Your Complete Guide to Caring for a Cast-Iron Pan

Aug 14, 2018 at 12:00 p.m. ET
cast iron skillet
Image: Istetiana/Getty Images.

There's a reason people wax poetic about the magic of their grandparents' cast-iron skillet. Unlike other pans, cast iron just seems to get better over time, layers and layers of seasoning building up until everything from pork chops to skillet cobbler cooks up in it like a dream. But caring for your favorite pan can be confusing. There's a lot of information out there that can honestly make having a cast-iron skillet seem like more trouble than it's worth, but we promise you it's not hard at all. Use this guide, and you'll be serving up perfectly seared steaks and cheesy skillet potatoes in no time.

1. How to pick a cast-iron pan

Cast iron is extremely resilient. If you're buying vintage cast iron, look for a pan that doesn't have any pitting or gouges in the surface of the metal. If the pan is rusted, you'll need to get the rust off (either by scrubbing it with coarse salt or gently using steel wool) and reseason it. Any new cast-iron pan is fine, but be aware that even a pan that claims to be preseasoned will need to be properly seasoned at home.

More: In a Pickle: What to Do if Your Cast-Iron Pan Rusts

2. How to season your cast-iron pan

When you season your cast-iron pan, a special magic happens. The magic of... chemistry! When the oil you slick over the cast iron's surface is heated, it polymerizes, meaning that the oil actually bonds with the surface of the metal rather than just sitting above it. This is what creates the durable "seasoning" layer that makes cast iron so resilient and mostly nonstick — not as nonstick as Teflon, but nonstick enough that as long as your pan is well-seasoned and preheated, you should be able to cook almost anything in it.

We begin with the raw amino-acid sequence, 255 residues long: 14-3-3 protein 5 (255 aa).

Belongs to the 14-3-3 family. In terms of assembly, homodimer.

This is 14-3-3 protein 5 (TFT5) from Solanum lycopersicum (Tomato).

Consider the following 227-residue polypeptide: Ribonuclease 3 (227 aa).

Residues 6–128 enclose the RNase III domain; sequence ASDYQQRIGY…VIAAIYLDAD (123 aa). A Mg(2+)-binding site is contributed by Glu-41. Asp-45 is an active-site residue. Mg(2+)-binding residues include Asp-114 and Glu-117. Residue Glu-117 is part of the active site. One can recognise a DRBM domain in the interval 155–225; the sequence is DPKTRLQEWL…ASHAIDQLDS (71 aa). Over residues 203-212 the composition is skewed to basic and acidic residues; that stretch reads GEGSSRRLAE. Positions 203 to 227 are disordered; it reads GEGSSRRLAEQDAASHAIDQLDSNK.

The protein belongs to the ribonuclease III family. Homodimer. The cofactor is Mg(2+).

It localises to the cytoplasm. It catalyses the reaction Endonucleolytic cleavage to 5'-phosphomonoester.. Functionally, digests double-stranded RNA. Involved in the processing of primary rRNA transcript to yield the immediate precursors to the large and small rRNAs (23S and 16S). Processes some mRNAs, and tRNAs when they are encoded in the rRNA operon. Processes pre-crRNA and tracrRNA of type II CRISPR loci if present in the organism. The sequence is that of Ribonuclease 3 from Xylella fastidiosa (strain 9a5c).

Seasoning your pan is simple. Heat it up on the stove over high heat. Then, swipe it with a layer of neutral oil (think canola, not olive), and let it cool down. Repeat this process two to three times, and your pan should be seasoned to perfection. You should do this seasoning step once after every time you use your pan.

To keep building up the seasoning, try making bacon or frying up some of your favorite foods the first few times you use your pan. This will help continue to build the nonstick layer, which will save you from heartache down the road.

3. How to wash your cast-iron pans

Don't soak your pan in the sink. Wait until the pan is warm enough to handle, and wash it then. You can use mild dish soap on your pan (again, since the seasoning is actually polymerized and not a surface oil, it should be fine after coming into contact with soap), but if you want to be really safe, just use warm water and a gentle scrub sponge or stiff dishwashing brush. Wipe the pan dry as soon as you're done cleaning it and reseason.

4. Getting rid of stubborn stains

If you have a really stubborn, stuck-on stain on your pan, there are two things you can do. First, boil some water in the pan. This should loosen and soften the stuck-on food. Once the pan is warm enough to handle safely, scrub it with a stiff dishwashing brush. Empty the pan, sprinkle in some coarse kosher salt, and use your brush to continue scrubbing (the salt acts as a gentle abrasive). You can use a steel wool pad as a last resort, but it may damage the seasoning. When the pan is clean, wipe it dry and reseason it.

More: 10 Cast-Iron Cookware Myths Modern Southern Cooks Are Tired of Hearing

5. How to store your pan

Make sure your pan is absolutely dry before you store it — this will help prevent rusting. Then, store it in a cool, dry cupboard.

Now you know how to take care of your cast-iron pan! Once you build up a good layer of seasoning, you can make all manner of things in it... yes, even eggs (get the pan hot first though!).

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